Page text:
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'Playing harder and more together': Duke men's basketball dominates second exhibition game with a masterful defensive performance

<p>Cassius Stanley and the Blue Devils' defense forced 36 turnovers, including 24 steals.&nbsp;</p>

Cassius Stanley and the Blue Devils' defense forced 36 turnovers, including 24 steals. 

Defense leads to offense.  

It's an old adage that rings truer than ever when you have two of the most smothering defensive guards in the ACC, Tre Jones and Jordan Goldwire. The duo gained national prominence for their roles in leading a 23-point comeback against Louisville last season, and they anchored the defense again tonight from the get-go.  

After opting to start a three-guard lineup of Jones, Goldwire and the athletic freshman Cassius Stanley, Duke began the game with a full-court press that prevented Fort Valley State from ever setting up its offense. Less than two minutes into the game and three turnovers later, the Wildcats called timeout and substituted out all five starters as the Blue Devils jumped to a quick 8-0 lead. Eight consecutive points to start the game soon ballooned to 17, and it was abundantly clear that there would be no scare for the Blue Devils tonight as there was in the waning moments of last weekend's exhibition debut against Northwest Missouri State.  

"It really started on defense," sophomore forward Joey Baker said. "We didn’t play the defense we wanted to on Saturday, so that’s what we've been working on the past couple days—playing harder and more together and translating that into offense." 

In getting the start tonight, Goldwire knew he was sent out on the court for defensive purposes. Duke head coach Mike Krzyzewski entrusted him with a game-high 21 minutes, and he delivered with five steals. What some may not have predicted, however, was his game-high eight assists compared to just one turnover.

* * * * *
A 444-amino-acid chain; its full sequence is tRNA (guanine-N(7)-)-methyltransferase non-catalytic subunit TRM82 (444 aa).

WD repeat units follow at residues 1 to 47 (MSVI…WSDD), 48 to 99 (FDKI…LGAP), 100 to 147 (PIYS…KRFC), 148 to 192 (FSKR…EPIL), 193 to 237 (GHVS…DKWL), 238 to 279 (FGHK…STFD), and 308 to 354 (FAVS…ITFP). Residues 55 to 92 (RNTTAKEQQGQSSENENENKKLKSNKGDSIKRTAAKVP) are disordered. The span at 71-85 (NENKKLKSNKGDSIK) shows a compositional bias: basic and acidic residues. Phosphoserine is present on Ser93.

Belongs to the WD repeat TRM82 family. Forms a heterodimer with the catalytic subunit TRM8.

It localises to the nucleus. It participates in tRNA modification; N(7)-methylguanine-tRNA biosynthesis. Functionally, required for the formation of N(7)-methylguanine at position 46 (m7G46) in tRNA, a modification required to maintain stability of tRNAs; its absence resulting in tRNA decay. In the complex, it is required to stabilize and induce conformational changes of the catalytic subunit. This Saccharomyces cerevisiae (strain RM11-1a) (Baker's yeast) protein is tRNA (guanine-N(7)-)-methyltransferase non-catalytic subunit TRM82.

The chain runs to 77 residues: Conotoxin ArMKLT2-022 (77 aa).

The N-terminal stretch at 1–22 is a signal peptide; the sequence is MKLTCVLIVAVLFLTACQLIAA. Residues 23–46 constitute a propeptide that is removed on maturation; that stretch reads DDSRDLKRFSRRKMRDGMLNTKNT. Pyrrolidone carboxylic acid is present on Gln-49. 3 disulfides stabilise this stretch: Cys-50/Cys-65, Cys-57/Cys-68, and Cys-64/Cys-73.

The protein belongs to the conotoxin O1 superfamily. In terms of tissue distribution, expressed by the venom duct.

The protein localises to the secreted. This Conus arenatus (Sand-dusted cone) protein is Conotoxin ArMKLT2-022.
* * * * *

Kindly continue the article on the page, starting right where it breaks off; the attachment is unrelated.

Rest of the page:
With the steals came fastbreak opportunities, none more elegant than his steal and pass that led to a stunning reverse slam from Cassius Stanley in which the freshman brought it down and dunked it over his opponent’s head with ease. That sequence highlighted a stretch of four straight steals leading to four straight dunks to start off the second half.  

"Open court—you know these guys can play above the rim," freshman Matthew Hurt said. "I think getting steals lets our players play basketball. Just doing what we can do in transition." 

At the other guard spot, Jones played a solid game as well, recording three steals to go along with six assists. He and Goldwire seemed to relish the opportunity to play together, with their combined defensive intensity appearing to intimidate the Wildcat guards. Unceasing traps in the backcourt combined with quick hands to clog seemingly every passing lane, allowed the Blue Devils to get out in transition time and time again.  

"We feed off of each other, me and Tre," Goldwire said. "We know we both have to play defense, so [just trying] to get after other guards is something that we pride ourselves for." 

Without the star power of Zion Williamson or R.J. Barrett this season, Duke knows it must embrace a more team-like mentality, with every man playing his part. And while Jones and Goldwire may have been the leaders, defensive pressure could be seen in every possession as it carried over to the entirety of the squad. All 14 players on the roster saw playing time, and 10 recorded at least one steal, with five players logging three or more takeaways. Fort Valley State was only able to attempt 55 shots, compared to 82 for the Blue Devils.

"We know as a team that defense is huge for us this year," Jones said. "We have a lot of depth, more than we’ve had in years past. Just having that depth will be huge for us, trying to wear teams out and keep guys fresh for us."

While not every player will see the floor every night, Duke certainly bought into the defensive mindset as a whole this game. As the Blue Devils move on to Madison Square Garden next week to open up their regular season slate against Kansas, the nation will see if defense can become this team's identity, as Krzyzewski hopes.

"It’s got to be a balanced team," Krzyzewski said. "And the best way to be balanced is to have everyone play good defense."

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